Gaeng Som, unlike its descriptive English name of Thai Sour Curry, is a great dish that showcases a balance in three dominant flavours — sour, salty, and sweet. The key is that none of these three flavour overshadow the other, so the balance is perfectly equal. Yes, it is also spicy, but the better Gaeng Som I’ve had has only been mildly spicy (unless you have it in the south of Thailand, where it will taste like a different dish altogether, and much spicier than in central Thailand).
A common variation of Gaeng Som in restaurants has prawns and fried acacia (ชะอม) and egg. This recipe is a Gaeng Som with fish and a heavy focus on vegetables with different textures, so pay attention to which vegetables are added first and last.
A big thank you to the Ajarns at Rajapat Suan Dusit culinary school in Bangkok for this delicious recipe.
- Prep Time : 30 minutes
- Cook Time : 15 minutes
- Yield : 4 servings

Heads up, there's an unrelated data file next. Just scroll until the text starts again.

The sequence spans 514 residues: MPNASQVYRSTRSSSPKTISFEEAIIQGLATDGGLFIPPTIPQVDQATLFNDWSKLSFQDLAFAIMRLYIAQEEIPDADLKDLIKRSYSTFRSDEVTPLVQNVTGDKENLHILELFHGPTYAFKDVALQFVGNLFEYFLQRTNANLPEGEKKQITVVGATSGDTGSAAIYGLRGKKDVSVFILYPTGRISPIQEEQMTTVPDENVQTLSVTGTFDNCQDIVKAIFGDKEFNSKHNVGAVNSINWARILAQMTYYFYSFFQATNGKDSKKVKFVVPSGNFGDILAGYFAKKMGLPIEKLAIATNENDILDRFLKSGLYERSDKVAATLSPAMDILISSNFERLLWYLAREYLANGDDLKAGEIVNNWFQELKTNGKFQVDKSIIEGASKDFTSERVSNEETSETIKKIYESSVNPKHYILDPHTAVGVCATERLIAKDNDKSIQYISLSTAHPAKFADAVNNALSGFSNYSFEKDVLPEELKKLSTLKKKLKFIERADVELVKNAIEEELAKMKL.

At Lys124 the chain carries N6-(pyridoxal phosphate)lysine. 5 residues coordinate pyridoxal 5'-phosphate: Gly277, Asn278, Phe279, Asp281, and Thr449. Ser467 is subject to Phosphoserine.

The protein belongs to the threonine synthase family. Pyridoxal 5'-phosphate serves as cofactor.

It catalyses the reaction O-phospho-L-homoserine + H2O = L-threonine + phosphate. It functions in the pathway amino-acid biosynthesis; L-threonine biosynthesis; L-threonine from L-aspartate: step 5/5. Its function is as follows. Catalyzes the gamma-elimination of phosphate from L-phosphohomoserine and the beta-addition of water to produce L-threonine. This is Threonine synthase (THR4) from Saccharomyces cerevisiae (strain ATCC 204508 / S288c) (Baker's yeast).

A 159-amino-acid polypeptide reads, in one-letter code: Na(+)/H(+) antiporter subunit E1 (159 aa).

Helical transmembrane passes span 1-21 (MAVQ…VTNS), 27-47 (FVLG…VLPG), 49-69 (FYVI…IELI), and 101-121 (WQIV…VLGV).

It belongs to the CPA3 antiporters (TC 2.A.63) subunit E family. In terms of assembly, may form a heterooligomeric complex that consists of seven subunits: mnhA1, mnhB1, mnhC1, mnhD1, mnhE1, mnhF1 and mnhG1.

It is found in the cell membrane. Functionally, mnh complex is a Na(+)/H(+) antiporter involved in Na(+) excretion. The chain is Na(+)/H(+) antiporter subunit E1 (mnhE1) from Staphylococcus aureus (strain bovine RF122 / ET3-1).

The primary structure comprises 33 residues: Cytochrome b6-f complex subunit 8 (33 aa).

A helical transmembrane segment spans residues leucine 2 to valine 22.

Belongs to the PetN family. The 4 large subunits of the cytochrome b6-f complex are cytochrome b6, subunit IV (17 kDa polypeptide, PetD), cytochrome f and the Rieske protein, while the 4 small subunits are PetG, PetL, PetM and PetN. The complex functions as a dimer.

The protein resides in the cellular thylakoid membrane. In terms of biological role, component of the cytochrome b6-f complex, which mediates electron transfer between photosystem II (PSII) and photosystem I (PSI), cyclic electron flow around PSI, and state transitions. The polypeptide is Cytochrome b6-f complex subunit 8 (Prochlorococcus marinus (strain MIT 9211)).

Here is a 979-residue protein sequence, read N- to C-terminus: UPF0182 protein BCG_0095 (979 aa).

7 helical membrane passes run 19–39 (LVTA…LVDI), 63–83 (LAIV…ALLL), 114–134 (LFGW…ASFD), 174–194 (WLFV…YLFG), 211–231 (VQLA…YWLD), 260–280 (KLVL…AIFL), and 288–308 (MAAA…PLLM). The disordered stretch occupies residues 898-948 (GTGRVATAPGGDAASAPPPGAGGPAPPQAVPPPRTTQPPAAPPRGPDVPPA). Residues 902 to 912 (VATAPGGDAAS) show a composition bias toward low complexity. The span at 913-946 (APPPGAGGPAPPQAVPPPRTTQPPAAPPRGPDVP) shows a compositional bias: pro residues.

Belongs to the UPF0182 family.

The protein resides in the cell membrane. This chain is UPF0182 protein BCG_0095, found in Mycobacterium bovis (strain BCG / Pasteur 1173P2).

- Snapper - 150 grams, diagonally sliced 1 inch thick, skin on
- Yardlong beans - 70 grams, cut to 2 inches long
- Chinese cabbage - 400 grams, large chops
- Bottle gourd - 150 grams, cut on the bias
- Fish sauce - 65 grams
- Tamarind paste - 80 grams
- Palm sugar - 35 grams
- Fish stock - 3 cups
- Curry Paste
- Dried red chillies - 5 ea.
- Dried bird's eye chilli - 3 ea.
- Sea salt - 1 Tsp.
- Fingerroot - 10 grams
- Garlic - 10 grams
- Shallot - 50 grams
- Shrimp paste - 12 grams
- Snapper - 50 grams, boiled and cooked, skin off
1. Begin by making the curry paste. Remove seeds from the red pepper, and soak in water with bird's eye chillies until soft. Then remove from water and pat dry.
2. Grind the pepper and chilli with salt with a mortar and pestle until pasty, follow with fingerroots, garlic, shallots, shrimp paste, and boiled fish. Grind to a very fine paste. (Alternatively, combine all the curry paste ingredients except the boiled fish and blend with 1 cup of fish stock. After blended well, add the boiled fish and pulse a couple of times)
3. Combine the curry paste with the fish stock and bring to a boil.
4. Add bottle gourd, boil for a few minutes until the outside of the bottle gourd starts to look translucent, then add Chinese cabbage and cover the pot with a lid if the soup does not cover all of the Chinese cabbage.
5. Add the flavouring -- fish sauce, tamarind paste, and palm sugar; be careful not to add all in one go. Gradually flavour and taste and adjust as desired.
6. When the flavour is right, add the fish and let cook very briefly. Add the yardlong beans last and turn down the flame, or take off heat.